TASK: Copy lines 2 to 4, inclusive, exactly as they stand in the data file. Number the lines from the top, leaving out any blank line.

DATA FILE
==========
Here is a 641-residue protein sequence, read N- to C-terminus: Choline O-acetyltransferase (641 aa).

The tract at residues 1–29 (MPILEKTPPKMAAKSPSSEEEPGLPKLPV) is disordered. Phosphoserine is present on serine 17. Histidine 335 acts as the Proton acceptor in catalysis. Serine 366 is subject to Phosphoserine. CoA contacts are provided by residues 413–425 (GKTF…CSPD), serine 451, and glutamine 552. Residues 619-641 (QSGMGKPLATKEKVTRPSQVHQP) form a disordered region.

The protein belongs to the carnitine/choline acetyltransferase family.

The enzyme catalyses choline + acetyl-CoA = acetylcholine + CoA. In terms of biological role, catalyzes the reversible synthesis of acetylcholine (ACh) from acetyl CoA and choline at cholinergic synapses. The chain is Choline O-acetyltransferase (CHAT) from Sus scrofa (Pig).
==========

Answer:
The tract at residues 1–29 (MPILEKTPPKMAAKSPSSEEEPGLPKLPV) is disordered. Phosphoserine is present on serine 17. Histidine 335 acts as the Proton acceptor in catalysis. Serine 366 is subject to Phosphoserine. CoA contacts are provided by residues 413–425 (GKTF…CSPD), serine 451, and glutamine 552. Residues 619-641 (QSGMGKPLATKEKVTRPSQVHQP) form a disordered region.

The protein belongs to the carnitine/choline acetyltransferase family.

The enzyme catalyses choline + acetyl-CoA = acetylcholine + CoA. In terms of biological role, catalyzes the reversible synthesis of acetylcholine (ACh) from acetyl CoA and choline at cholinergic synapses. The chain is Choline O-acetyltransferase (CHAT) from Sus scrofa (Pig).